Unfortunately, a lot of Chromecast’s apps are only available in the US. Apps like Netflix, HBO Go and many, many more make this a no-brainer purchase for US users. For Malaysia, however, only seven of these apps are usable. That being said, these apps should cover most of your usage needs.
YouTube, as we discussed earlier, is an essential app that Chromecast users will most likely use the most. Don’t forget, too, that YouTube also plays host to many full-length movies – legally and questionably. This Reddit page has an expansive list, while a simple search for “full movie” on YouTube should also do the trick.
The Twitch app will be particularly appealing to gamers and e-sports fans, letting you watch live matches in games such as Dota 2, CS:GO and plenty more. Music lovers can use Deezer, while Chrome will let you browse the Internet (duh). Plex is another useful app – use this to stream media from any device connected in the same WiFi network. Otherwise, you can just watch inspirational speeches on TED.
A full list of Cast-Ready apps for Chromecast users in Malaysia can be found here. Alternatively, subscribe to a VPN and unlock the Chromecast’s full potential with its suite of apps.
4. Take it for presentations – and on business trips.
The Chromecast’s powerful tab/desktop mirroring ability is particularly useful in the workplace. With this highly-pocketable device, setting up a presentation is a breeze. In meetings, you can share visuals more effectively by casting a Chrome tab or your desktop to a big screen.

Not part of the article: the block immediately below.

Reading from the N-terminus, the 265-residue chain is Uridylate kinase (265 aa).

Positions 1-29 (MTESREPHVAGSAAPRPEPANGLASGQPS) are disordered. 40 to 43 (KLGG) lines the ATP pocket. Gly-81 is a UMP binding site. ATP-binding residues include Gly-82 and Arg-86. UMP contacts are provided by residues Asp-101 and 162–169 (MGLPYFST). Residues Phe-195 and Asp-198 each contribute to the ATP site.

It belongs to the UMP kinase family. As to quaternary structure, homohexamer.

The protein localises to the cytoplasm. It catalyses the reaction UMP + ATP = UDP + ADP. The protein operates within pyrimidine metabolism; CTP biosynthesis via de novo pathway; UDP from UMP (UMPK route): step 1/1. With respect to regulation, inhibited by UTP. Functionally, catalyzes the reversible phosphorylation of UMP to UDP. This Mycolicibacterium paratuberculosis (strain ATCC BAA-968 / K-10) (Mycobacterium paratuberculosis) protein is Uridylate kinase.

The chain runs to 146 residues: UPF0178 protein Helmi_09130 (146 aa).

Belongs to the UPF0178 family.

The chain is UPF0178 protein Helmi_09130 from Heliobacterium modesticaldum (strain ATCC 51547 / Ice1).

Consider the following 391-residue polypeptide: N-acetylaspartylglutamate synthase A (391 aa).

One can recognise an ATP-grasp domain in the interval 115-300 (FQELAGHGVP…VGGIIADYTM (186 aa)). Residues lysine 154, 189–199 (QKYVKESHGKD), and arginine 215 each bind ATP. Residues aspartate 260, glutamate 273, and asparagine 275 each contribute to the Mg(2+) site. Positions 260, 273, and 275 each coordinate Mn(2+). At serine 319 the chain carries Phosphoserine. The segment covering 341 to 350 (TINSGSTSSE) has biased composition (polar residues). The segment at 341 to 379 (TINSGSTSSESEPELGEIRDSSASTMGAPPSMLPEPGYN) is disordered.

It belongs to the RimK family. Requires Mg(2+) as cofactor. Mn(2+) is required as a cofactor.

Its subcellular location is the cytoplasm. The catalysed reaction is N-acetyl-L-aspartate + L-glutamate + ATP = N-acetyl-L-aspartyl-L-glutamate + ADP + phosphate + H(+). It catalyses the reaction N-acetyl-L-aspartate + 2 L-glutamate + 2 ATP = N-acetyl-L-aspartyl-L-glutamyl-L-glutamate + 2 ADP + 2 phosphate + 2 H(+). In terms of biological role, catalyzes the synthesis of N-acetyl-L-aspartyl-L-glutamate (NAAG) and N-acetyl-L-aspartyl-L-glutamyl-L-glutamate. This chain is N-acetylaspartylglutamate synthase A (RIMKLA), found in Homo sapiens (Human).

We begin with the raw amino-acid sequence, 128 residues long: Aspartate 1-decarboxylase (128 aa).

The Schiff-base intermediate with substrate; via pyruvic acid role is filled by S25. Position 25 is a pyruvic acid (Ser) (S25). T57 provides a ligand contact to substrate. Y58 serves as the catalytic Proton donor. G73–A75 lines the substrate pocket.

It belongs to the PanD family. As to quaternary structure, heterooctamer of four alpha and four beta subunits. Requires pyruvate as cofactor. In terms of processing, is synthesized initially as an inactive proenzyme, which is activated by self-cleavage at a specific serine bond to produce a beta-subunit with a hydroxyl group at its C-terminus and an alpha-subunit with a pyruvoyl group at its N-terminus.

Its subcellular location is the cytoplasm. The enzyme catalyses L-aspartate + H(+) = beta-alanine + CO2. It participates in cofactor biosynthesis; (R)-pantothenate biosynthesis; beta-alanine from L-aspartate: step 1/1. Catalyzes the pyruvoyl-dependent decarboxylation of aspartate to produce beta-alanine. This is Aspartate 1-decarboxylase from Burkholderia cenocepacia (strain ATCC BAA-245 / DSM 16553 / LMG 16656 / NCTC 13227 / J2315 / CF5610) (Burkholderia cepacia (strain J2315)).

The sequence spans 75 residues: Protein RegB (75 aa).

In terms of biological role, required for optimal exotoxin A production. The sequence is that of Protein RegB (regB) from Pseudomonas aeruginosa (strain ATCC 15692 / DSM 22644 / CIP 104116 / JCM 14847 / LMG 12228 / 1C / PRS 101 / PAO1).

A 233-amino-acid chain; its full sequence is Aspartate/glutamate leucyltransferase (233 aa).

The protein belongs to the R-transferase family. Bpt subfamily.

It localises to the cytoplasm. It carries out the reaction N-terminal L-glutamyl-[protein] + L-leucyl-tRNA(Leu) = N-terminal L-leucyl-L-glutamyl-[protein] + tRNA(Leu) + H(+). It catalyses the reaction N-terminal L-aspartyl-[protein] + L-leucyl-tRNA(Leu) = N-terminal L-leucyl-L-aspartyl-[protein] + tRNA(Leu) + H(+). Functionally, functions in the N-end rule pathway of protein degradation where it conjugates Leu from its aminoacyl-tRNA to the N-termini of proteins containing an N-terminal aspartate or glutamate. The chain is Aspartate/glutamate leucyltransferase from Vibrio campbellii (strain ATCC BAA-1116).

What’s more, since the Chromecast works on any HDTV, you can even use it during your spare time on business trips! All you need is to set up a local WiFi hotspot on your mobile, connect the Chromecast to the hotel room’s HDTV and voila, no more pay-per-view restrictions on movies (most of the hotel selections aren’t very good, anyway). Now, you can watch the things you’d actually want to watch stored in your laptop or portable hard disk.
5. Watch on the big screen, listen from the small screen.
Sometimes, you want to watch locally-stored movies from the comfort of the living room TV, but don’t want to disturb the others in the house. Also, wireless headphones are insanely expensive.
So do the next best thing: use Chromecast and download the Localcast app on your Android device (it’s free!). One amazingly useful feature on this app is “route audio to phone”, allowing you to play the video on the TV, but route the audio to play from your Android device. The last step is of course plugging a pair of headphones onto the Android device.
Of course, this also means you’ll need the media to be locally stored in the Android device, and with Chromecast supporting a large variety of video formats, chances are you’ll be able to use this feature without a hitch.
6. Video calls on the big screen.
Video calls can also be transferred to a HDTV using the Chromecast. On a laptop, users can start a Hangouts video call, copy the URL and paste it on a Chrome tab before casting it to the big screen. On mobile, it’s even easier – just cast the screen before starting any video calls. Of course, performance is highly dependent on the hardware of the mobile device – but with the Chromecast, it is at least theoretically possible.
Being a Google product, there’s really so much more you can do with the Chromecast than what Google says. Things like playing local videos on Chrome tabs is a classic example, and Chromecast users benefit greatly for this. Beyond that, there are of course many more ways to fully unlock the Chromecast’s potential, so make sure you take a deep look through the options and settings. Have fun!